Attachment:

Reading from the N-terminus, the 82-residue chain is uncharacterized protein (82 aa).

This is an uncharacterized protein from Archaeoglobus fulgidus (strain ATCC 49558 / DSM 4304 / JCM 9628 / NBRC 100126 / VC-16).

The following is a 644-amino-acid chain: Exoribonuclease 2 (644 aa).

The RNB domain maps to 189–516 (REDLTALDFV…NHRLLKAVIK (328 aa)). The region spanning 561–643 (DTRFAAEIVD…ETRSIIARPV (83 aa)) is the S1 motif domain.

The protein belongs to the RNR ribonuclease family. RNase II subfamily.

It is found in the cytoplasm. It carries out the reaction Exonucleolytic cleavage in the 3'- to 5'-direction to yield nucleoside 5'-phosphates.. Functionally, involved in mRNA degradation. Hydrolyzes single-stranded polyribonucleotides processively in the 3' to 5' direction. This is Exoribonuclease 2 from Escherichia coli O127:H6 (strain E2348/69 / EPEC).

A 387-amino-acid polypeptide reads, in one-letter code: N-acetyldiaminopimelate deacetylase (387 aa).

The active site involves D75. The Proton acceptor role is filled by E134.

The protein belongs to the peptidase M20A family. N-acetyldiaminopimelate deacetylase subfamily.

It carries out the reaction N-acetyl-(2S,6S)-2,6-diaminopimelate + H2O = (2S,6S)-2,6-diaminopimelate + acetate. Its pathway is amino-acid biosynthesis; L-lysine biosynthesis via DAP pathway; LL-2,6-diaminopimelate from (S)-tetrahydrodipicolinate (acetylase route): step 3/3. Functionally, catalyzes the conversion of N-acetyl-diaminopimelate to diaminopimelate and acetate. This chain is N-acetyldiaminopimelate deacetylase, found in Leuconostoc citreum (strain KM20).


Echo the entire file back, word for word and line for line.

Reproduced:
Reading from the N-terminus, the 82-residue chain is uncharacterized protein (82 aa).

This is an uncharacterized protein from Archaeoglobus fulgidus (strain ATCC 49558 / DSM 4304 / JCM 9628 / NBRC 100126 / VC-16).

The following is a 644-amino-acid chain: Exoribonuclease 2 (644 aa).

The RNB domain maps to 189–516 (REDLTALDFV…NHRLLKAVIK (328 aa)). The region spanning 561–643 (DTRFAAEIVD…ETRSIIARPV (83 aa)) is the S1 motif domain.

The protein belongs to the RNR ribonuclease family. RNase II subfamily.

It is found in the cytoplasm. It carries out the reaction Exonucleolytic cleavage in the 3'- to 5'-direction to yield nucleoside 5'-phosphates.. Functionally, involved in mRNA degradation. Hydrolyzes single-stranded polyribonucleotides processively in the 3' to 5' direction. This is Exoribonuclease 2 from Escherichia coli O127:H6 (strain E2348/69 / EPEC).

A 387-amino-acid polypeptide reads, in one-letter code: N-acetyldiaminopimelate deacetylase (387 aa).

The active site involves D75. The Proton acceptor role is filled by E134.

The protein belongs to the peptidase M20A family. N-acetyldiaminopimelate deacetylase subfamily.

It carries out the reaction N-acetyl-(2S,6S)-2,6-diaminopimelate + H2O = (2S,6S)-2,6-diaminopimelate + acetate. Its pathway is amino-acid biosynthesis; L-lysine biosynthesis via DAP pathway; LL-2,6-diaminopimelate from (S)-tetrahydrodipicolinate (acetylase route): step 3/3. Functionally, catalyzes the conversion of N-acetyl-diaminopimelate to diaminopimelate and acetate. This chain is N-acetyldiaminopimelate deacetylase, found in Leuconostoc citreum (strain KM20).